Throughout the Browns’ search for a new head coach, ClevelandBrowns.com will break down the candidates after their interview with the team is complete. It continues today with a look at Freddie Kitchens, who guided the Browns’ offense to a strong finish in 2018.
1. When Kitchens took over as the Browns’ offensive coordinator, Cleveland’s potency on that side of the ball had hit a bit of a wall. After scoring 42 points in a Week 4 loss to the Raiders, the Browns posted 12, 14, 23 and 18 points, respectively, in the games leading up to the dismissal of head coach Hue Jackson and offensive coordinator Todd Haley. Under Kitchens’ watch, the Browns offense improved in nearly every facet en route to posting a 5-3 record in the second half of the season. Cleveland surrendered just five sacks during the second half of the season -- by far the lowest of any team in the league -- compared to 33 in the first half. Rookie quarterback Baker Mayfield completed 68 percent of his passes for 2,254 yards, 19 touchdowns and eight interceptions compared to a mark of 58/1,471/8/6 in the first half. Rookie Nick Chubb averaged 84.75 rushing yards per game and eight different receivers caught a touchdown pass. The Browns turned nearly every red zone trip into a touchdown under Kitchens.
2. Kitchens’ offense used the same terminology as Haley’s but provided a number of different looks throughout the second half of the season. Against the Falcons, the Browns broke out a Wishbone-type formation that featured all three of the team’s running backs. Wide receiver Jarvis Landry attempted multiple passes and Mayfield pitched the ball to himself before tossing a touchdown pass in Cleveland’s regular season finale. Asked if he was coaching with “nothing to lose,” Kitchens disagreed. “I am a week-to-week kind of guy. I call the game, the offensive staff prepares for the game and the players prepare to win the game on a week-to-week basis, even a day to day basis,” Kitchens said. “That is the way that I approach every call I make. It is not necessarily to win the game with that call, but you are either setting something or to be successful. You do not call plays to be unsuccessful. I do not care. I am calling the play to win that game.”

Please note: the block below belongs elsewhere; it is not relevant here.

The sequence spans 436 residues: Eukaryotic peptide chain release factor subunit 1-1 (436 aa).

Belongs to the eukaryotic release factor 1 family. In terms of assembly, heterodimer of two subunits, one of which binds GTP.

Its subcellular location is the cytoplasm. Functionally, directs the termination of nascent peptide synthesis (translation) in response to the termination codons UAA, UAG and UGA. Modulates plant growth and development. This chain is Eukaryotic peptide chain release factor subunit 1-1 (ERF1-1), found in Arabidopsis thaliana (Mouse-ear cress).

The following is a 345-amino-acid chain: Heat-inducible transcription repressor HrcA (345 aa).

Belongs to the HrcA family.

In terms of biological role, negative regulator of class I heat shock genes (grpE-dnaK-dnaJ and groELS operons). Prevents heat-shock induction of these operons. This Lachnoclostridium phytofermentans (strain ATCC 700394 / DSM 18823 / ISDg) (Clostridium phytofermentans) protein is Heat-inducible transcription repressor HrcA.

3. Kitchens worked closely with Carson Palmer in Arizona during some of his most productive seasons. Palmer set the Cardinals record for passing yards (4,671), touchdown passes (35) and passer rating (104.6) during Kitchens’ stretch as quarterbacks coach from 2013-16. In 2015, the Cardinals had the top-ranked offense in the NFL for the first time in team history and set numerous single-season team records including points (489), touchdowns (59), touchdown passes (35), total net yards (6,533) and first downs (373).
4. Kitchens experienced a health scare in 2013 he now cites as a life-changing experience. Kitchens underwent emergency heart surgery to repair a defective aorta after experiencing dizziness and light-headed feelings. He returned to work a little more than a month later. “I always felt like I lived life every day like it could be your last, but what an incident like that makes you realize and thankful for are the friends that you have,” Kitchens told the Elyria Chronicle-Telegram in November. “You find out how many people truly care about you and how many people you’ve impacted and didn’t even really realize it.”
5. Kitchens was a star quarterback during his high school days, winning Alabama’s “Mr. Football” award after his senior season, and went on to start for three seasons at the University of Alabama. He finished his collegiate career ranked third in school history in career attempts, fourth in career passing yards and fifth in career completions. One of his biggest highlights came in the 1996 Iron Bowl against Auburn, when Kitchens threw a touchdown pass that turned out to be the game-winner in a 24-23 victory. The comeback ultimately sent off longtime Alabama coach Gene Stallings, who retired shortly thereafter, a winner.